The first step from which shock therapy began to be implemented in Russia (1992) was price liberalization. This implied the formation of the value of goods and services through market mechanisms. The complexity of the situation was that until then government regulation was applied in setting prices for the overwhelming majority of products, therefore the abrupt transition to free pricing turned out to be quite a strong shock to the economy of the whole country.

Conversations about the possibility of introducing free prices began at the sunset of the existence of the USSR, at the end of the 80s, but it never came to serious steps in this direction. The situation was complicated by the fact that the question arose about the very possibility of forming free prices in the economic model that existed in Russia at that time.

Nevertheless, in December 1991, a resolution of the Government of the RSFSR on price liberalization was adopted, which came into effect in early January 1992. This was largely a forced step, since the introduction of this measure was originally planned to be held in mid-1992. But problems with food supplies threatened by hunger forced us to hurry to make a decision. Thus, a start was given to a complex of measures that became known as shock therapy in Russia (1992).


The problem with the shortage of food and other goods was overcome, but the introduction of free pricing gave rise to hyperinflation, which led to a significant reduction in real incomes of the population and even to the impoverishment of certain sectors of society.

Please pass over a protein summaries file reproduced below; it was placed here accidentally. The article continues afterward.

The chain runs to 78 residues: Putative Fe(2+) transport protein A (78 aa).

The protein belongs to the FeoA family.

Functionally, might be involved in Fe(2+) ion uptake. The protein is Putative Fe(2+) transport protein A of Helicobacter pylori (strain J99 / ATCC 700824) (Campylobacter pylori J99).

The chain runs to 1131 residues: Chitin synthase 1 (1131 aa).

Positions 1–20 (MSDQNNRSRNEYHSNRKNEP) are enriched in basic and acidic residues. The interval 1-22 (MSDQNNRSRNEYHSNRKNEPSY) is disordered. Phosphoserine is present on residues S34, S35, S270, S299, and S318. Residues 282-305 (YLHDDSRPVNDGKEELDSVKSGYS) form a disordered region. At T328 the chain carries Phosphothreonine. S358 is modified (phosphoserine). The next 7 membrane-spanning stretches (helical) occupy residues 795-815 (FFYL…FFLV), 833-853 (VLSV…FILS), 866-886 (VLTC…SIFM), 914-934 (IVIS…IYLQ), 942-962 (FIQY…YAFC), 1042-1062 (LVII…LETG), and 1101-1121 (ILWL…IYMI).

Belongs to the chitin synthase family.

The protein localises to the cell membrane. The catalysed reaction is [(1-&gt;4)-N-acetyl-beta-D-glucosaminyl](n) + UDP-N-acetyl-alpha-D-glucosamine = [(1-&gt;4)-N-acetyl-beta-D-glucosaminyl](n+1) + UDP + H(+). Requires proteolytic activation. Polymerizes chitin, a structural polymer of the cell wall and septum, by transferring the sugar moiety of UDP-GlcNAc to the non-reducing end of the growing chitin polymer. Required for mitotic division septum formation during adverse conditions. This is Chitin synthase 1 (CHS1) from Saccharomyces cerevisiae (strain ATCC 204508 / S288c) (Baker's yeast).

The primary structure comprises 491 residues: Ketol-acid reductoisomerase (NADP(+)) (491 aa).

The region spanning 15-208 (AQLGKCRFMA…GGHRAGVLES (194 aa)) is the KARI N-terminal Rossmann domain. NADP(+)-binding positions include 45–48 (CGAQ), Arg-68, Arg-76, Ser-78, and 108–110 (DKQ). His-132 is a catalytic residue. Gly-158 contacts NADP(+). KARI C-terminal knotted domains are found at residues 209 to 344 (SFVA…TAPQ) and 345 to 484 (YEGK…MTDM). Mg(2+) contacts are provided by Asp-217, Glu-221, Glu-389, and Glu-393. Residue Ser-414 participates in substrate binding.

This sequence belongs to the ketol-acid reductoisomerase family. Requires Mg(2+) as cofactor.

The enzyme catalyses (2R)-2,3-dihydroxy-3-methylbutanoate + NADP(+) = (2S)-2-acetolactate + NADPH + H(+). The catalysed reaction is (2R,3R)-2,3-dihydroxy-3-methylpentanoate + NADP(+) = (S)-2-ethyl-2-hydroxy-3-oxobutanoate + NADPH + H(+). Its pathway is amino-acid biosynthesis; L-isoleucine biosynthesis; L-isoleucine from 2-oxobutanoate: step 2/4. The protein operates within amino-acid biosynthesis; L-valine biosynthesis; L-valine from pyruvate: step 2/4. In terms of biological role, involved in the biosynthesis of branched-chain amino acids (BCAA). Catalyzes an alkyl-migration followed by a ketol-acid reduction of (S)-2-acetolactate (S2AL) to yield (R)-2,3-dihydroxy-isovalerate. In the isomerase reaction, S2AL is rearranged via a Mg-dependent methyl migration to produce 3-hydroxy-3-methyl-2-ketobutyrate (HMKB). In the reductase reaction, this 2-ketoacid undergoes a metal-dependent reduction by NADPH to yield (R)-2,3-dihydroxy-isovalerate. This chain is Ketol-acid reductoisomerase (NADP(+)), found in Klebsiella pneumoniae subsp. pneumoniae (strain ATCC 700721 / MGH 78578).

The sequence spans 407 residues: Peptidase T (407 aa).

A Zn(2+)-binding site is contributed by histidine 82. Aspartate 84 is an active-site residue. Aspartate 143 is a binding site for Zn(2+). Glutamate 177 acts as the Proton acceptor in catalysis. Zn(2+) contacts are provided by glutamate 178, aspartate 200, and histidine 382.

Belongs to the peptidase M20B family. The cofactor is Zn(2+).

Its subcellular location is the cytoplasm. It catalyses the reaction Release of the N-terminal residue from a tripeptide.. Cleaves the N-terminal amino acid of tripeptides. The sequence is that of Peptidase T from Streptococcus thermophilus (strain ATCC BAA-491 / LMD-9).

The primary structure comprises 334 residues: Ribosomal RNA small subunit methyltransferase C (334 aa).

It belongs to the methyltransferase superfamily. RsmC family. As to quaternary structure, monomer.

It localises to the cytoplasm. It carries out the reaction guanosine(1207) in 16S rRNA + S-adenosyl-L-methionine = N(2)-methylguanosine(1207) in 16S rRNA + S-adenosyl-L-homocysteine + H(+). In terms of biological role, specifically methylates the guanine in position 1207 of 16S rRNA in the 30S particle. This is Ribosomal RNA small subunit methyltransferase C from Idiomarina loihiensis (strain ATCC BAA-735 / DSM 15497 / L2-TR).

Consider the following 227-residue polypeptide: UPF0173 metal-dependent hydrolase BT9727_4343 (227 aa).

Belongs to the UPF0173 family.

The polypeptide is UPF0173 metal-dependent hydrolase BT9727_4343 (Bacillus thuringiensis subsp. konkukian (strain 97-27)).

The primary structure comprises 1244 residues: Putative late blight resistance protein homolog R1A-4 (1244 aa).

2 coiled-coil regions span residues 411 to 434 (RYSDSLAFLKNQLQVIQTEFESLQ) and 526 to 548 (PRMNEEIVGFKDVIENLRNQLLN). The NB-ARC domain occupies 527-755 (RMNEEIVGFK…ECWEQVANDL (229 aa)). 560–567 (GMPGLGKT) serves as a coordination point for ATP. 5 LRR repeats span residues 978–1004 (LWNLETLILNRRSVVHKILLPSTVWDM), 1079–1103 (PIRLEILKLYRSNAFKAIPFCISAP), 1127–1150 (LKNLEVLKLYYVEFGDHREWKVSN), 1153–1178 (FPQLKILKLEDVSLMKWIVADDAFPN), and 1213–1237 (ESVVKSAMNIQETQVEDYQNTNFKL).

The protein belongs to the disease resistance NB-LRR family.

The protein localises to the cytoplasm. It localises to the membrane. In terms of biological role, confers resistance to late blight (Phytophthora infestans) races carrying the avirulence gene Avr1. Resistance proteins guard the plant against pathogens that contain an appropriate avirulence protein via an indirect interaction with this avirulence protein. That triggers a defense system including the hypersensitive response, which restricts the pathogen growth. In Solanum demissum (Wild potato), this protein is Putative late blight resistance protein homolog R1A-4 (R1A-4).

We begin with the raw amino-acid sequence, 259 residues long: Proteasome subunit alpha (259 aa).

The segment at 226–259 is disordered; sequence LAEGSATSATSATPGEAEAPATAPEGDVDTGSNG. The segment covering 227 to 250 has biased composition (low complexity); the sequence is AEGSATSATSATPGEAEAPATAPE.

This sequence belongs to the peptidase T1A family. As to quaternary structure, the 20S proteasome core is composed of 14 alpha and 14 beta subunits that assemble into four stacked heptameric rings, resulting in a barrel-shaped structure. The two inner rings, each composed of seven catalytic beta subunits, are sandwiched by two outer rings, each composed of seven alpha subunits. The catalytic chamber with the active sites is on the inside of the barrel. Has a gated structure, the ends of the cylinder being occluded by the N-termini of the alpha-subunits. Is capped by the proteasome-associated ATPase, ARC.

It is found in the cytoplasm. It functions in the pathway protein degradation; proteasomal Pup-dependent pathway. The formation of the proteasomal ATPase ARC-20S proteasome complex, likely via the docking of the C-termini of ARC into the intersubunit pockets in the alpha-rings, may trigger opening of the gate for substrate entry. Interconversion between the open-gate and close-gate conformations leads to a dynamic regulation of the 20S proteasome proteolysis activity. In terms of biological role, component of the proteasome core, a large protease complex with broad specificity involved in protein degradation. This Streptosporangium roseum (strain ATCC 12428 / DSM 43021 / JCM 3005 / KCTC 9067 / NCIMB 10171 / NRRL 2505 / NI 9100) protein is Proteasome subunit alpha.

Changes in foreign trade

Price liberalization was far from the only innovation of the time. At the same time, foreign trade was liberalized. The imbalance of prices in the domestic and foreign markets has led to the fact that organizations engaged in foreign trade, began to receive super-profits. It was beneficial not to invest in production, but to resell raw materials. This led to an increase in corruption and the concentration of significant capital in the hands of certain people, who were later called oligarchs.

Rising inflation, rampant banditry and corruption created the feeling that shock therapy in Russia (1992) was the way to the abyss.

Gaidar government

The main driving force behind the reforms was the young politician Yegor Gaidar, who alternately served as deputy prime minister for economic issues, minister of finance and first deputy prime minister. Since June 1992, due to the fact that the President of Russia could not even combine the post of head of government, Yegor Gaidar was appointed acting officer. The Cabinet included such reformers as Vladimir Shumeiko, Alexander Shokhin, Andrei Nechaev, Grigory Khizhha, Anatoly Chubais, Peter Aven, and others.


It was a government whose task was to carry out the most important economic reforms for Russia.

The main steps of the government

Let's look at the main steps that the Russian government took at that time to carry out reforms. In addition to the liberalization of prices and foreign trade, this includes the transition from a planned economy to a state order, the introduction of market principles of economic relations, the formation of the tax service, ensuring the convertibility of the ruble, a guarantee of free trade, reduction of budget expenditures, the introduction of a tax system and much more.

It can be said that at this time the main starting points for the development of the modern economy were formed.


One of the main principles of the method of shock therapy is the privatization of state-owned enterprises. Although it unfolded en masse only in 1993, after the resignation of Yegor Gaidar, it was his cabinet that laid the foundations for this important event and outlined the main steps to achieve the goal.